Volunteer monitors aim to keep a P.E.I. minor hockey tournament safe and respectful

Jonathan Mosher sits on the organizing committee for the Sherwood Parkdale minor hockey Early Bird tournament. (Sheehan Desjardins/CBC - image credit)
Jonathan Mosher sits on the organizing committee for the Sherwood Parkdale minor hockey Early Bird tournament. (Sheehan Desjardins/CBC - image credit)

Spectators at the Sherwood Parkdale minor hockey Early Bird tournament will notice a new feature at this year's event. Every team has a volunteer rink monitor, working to keep the game safe and respectful — both on and off the ice.

Tournament organizer Jonathan Mosher said the concept came from soccer, where volunteer field monitors ensure parents and spectators maintain respectful behaviour.

"They're just in the stands just seeing how the behaviour is, making sure there's no disrespectful behaviour towards the players, the referees or any of the other spectators," he said.

The monitors have been put in place to watch out for incidents like what happened at last year's tournament, when a goalie from Nova Scotia had racist slurs directed at him from the crowd. The Hockey P.E.I. disciplinary committee later suspended five minor hockey players from the Island for 25 games for the incident.

Mosher explains that by having volunteers from each team in the stands, organizers hope to keep the game enjoyable for all players.

"Youth participating in hockey should be able to do it in a fun, safe and healthy environment," he said. "This was just another step to try and build in some framework to make sure we're keeping it as fun and safe for the minor hockey players as we can."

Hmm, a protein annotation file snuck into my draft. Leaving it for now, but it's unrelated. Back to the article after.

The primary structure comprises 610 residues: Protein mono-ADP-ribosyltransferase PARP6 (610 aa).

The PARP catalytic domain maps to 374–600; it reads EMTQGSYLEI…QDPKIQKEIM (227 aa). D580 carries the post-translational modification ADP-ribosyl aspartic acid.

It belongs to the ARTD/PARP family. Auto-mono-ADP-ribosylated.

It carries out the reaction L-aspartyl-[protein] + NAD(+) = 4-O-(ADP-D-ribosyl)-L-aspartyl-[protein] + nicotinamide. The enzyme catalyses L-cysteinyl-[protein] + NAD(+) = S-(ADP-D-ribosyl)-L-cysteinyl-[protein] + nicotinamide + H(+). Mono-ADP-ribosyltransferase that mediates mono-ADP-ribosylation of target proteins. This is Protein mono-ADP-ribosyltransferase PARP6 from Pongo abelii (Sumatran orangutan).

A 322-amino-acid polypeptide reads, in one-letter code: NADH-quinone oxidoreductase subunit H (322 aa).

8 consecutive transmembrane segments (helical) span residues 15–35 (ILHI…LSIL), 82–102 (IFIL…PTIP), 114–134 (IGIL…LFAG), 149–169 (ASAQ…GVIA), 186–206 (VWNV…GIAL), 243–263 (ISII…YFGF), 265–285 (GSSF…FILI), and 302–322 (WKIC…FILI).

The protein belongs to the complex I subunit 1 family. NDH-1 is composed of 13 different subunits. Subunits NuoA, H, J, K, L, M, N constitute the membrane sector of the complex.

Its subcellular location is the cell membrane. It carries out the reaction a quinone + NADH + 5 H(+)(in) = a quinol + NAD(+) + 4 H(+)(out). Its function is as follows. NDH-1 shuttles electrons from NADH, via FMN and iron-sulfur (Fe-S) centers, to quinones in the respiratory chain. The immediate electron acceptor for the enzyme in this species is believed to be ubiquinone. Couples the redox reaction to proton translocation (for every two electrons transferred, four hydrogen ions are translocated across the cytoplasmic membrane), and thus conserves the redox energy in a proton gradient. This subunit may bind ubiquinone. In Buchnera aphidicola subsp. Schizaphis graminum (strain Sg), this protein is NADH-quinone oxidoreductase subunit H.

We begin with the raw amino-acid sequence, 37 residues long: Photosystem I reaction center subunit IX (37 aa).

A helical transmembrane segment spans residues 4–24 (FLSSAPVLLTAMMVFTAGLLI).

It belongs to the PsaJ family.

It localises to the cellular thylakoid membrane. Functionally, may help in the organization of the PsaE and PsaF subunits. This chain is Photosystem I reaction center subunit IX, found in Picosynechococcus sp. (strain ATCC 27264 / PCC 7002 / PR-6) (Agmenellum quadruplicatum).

Sheehan Desjardins/CBC
Sheehan Desjardins/CBC

Parent Jonathan Hunter stepped up to volunteer as a rink monitor with the Cole Harbour U11 AA team. He said he's always at the games anyway, and based on his experience so far, he would volunteer again next year.

"I think it's a great program that the Early Bird put on to make sure the kids have fun," he said.

If an issue arises, rink monitors can try to defuse the situation on their own. If they need more support, they're able to ask organizers for help.

"The idea was maybe someone who's a peer might be able to diffuse the situation a lot easier being a peer-to-peer type of situation as opposed to someone in a position of authority and already having that conflict starting," said Mosher.

If this year's tournament goes smoothly, Mosher said organizers will look at bringing the rink monitor program back again next year. He said ultimately, the monitors are there to help remind everyone what it means to be a good sport.

"It's youth hockey, everyone's here to have fun," he said.

"We're trying to keep it fun for the parents, too…. It's just a way to have the spectators participate and make sure that we're keeping the game fun and safe."